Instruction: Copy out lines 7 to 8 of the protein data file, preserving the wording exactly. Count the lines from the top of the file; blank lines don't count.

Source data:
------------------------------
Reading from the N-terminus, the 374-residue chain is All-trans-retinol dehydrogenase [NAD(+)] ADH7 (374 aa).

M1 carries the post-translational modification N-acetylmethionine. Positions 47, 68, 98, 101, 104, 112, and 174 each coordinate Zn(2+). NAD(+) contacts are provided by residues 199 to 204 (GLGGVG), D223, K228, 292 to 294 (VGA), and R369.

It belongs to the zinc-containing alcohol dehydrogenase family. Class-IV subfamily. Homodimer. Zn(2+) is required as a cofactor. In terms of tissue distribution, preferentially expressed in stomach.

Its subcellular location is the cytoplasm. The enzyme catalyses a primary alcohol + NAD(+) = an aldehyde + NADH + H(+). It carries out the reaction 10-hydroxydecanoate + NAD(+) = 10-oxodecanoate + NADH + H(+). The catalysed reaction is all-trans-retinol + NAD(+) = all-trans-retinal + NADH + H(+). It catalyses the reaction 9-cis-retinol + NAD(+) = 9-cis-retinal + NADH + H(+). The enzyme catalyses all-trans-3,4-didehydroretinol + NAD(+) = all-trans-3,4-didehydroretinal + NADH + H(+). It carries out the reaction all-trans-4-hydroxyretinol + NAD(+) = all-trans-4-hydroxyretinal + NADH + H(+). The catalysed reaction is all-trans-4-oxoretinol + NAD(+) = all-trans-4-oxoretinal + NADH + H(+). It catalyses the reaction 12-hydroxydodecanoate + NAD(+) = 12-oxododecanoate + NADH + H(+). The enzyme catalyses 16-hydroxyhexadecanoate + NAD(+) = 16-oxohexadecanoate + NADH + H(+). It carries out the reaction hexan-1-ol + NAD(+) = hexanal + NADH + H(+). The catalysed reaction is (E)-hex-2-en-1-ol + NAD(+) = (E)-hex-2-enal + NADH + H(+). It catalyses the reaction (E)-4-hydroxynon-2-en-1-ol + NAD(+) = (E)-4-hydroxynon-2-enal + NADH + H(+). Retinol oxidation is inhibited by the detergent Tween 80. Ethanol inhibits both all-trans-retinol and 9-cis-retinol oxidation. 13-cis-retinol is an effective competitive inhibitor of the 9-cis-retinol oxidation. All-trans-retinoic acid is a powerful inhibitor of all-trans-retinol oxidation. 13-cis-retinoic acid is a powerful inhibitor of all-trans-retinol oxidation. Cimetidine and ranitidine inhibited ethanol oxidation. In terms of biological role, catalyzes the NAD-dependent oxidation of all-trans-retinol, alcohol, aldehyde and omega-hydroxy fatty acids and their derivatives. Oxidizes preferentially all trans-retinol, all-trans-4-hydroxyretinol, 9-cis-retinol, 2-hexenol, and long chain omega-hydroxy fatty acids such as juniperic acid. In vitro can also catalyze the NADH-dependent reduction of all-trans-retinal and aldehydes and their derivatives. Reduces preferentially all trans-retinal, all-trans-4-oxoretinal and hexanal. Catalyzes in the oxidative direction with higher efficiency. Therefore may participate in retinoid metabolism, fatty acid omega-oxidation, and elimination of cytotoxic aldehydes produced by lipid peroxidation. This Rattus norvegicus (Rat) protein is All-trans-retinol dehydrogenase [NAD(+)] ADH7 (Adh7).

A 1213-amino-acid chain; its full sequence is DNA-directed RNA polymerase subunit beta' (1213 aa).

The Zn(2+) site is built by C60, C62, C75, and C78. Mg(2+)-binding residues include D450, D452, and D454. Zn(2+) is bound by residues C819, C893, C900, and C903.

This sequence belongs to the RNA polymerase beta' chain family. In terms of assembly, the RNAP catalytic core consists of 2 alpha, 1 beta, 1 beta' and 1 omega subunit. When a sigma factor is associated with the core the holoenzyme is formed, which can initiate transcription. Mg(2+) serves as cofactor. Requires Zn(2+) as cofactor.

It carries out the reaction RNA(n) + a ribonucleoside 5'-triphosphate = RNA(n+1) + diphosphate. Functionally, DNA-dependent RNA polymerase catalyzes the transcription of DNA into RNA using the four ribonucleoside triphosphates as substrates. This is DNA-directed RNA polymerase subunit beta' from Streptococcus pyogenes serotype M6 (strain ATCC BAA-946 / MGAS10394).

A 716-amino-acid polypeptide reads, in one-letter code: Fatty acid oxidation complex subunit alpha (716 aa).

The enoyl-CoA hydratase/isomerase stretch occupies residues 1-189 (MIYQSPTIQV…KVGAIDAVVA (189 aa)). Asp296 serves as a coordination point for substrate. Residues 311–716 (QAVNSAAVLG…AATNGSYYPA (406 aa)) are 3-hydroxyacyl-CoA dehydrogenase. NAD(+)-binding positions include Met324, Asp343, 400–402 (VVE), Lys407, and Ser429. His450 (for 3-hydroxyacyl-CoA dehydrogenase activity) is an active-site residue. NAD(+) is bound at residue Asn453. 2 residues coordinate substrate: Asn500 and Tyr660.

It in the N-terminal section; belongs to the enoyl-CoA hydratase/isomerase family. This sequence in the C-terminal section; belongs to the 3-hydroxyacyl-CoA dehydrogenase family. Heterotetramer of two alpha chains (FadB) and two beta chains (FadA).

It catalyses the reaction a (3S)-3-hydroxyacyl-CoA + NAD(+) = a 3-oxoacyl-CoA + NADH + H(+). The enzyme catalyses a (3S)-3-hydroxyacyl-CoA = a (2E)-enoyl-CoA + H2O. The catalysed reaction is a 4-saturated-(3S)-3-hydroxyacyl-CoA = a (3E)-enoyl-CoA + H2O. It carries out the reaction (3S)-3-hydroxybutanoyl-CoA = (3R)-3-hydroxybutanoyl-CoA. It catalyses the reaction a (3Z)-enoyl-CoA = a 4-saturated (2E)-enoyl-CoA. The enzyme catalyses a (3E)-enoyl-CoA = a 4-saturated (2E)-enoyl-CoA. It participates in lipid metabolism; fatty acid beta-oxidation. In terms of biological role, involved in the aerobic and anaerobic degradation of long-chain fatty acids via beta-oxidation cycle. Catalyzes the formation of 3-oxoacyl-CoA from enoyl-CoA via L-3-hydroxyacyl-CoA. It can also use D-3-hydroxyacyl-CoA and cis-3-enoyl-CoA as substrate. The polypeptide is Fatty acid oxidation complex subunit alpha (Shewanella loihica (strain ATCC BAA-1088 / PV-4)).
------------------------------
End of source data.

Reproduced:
This sequence belongs to the RNA polymerase beta' chain family. In terms of assembly, the RNAP catalytic core consists of 2 alpha, 1 beta, 1 beta' and 1 omega subunit. When a sigma factor is associated with the core the holoenzyme is formed, which can initiate transcription. Mg(2+) serves as cofactor. Requires Zn(2+) as cofactor.

It carries out the reaction RNA(n) + a ribonucleoside 5'-triphosphate = RNA(n+1) + diphosphate. Functionally, DNA-dependent RNA polymerase catalyzes the transcription of DNA into RNA using the four ribonucleoside triphosphates as substrates. This is DNA-directed RNA polymerase subunit beta' from Streptococcus pyogenes serotype M6 (strain ATCC BAA-946 / MGAS10394).